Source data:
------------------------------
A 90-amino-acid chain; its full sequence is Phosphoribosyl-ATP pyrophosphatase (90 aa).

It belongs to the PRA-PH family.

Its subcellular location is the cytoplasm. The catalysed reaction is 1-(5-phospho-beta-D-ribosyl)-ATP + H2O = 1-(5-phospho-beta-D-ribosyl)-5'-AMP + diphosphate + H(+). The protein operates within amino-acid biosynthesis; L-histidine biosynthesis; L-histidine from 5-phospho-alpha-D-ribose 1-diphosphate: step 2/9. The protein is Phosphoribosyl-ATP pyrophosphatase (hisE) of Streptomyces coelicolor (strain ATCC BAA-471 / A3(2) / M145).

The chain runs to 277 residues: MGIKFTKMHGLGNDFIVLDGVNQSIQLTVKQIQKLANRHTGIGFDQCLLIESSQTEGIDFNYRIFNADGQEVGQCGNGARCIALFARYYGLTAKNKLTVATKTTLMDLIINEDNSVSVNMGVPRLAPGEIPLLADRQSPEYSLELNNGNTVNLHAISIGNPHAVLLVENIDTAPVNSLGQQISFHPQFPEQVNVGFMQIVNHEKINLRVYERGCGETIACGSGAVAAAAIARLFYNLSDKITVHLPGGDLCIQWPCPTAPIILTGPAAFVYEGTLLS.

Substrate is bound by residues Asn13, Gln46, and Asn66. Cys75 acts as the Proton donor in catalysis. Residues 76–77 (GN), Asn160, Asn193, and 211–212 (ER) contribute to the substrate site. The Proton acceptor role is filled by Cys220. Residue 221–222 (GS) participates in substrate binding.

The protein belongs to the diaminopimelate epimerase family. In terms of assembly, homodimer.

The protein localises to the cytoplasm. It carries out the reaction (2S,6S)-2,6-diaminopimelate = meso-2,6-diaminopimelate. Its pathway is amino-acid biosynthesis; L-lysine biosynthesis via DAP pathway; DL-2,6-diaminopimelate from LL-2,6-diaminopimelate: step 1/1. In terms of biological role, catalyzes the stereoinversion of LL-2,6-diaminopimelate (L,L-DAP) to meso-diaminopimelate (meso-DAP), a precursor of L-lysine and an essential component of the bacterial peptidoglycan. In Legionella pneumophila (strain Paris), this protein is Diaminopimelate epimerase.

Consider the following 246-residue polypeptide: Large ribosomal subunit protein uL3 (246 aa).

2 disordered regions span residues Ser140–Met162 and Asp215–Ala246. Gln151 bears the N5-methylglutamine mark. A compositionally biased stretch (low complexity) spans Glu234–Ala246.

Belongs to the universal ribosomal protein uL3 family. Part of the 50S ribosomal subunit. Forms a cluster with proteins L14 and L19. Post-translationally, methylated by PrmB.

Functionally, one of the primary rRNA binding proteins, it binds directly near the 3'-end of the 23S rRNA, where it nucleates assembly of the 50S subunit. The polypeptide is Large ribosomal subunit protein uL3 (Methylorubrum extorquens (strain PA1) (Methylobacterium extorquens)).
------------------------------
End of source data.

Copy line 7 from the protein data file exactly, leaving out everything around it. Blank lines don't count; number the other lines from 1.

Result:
The protein localises to the cytoplasm. It carries out the reaction (2S,6S)-2,6-diaminopimelate = meso-2,6-diaminopimelate. Its pathway is amino-acid biosynthesis; L-lysine biosynthesis via DAP pathway; DL-2,6-diaminopimelate from LL-2,6-diaminopimelate: step 1/1. In terms of biological role, catalyzes the stereoinversion of LL-2,6-diaminopimelate (L,L-DAP) to meso-diaminopimelate (meso-DAP), a precursor of L-lysine and an essential component of the bacterial peptidoglycan. In Legionella pneumophila (strain Paris), this protein is Diaminopimelate epimerase.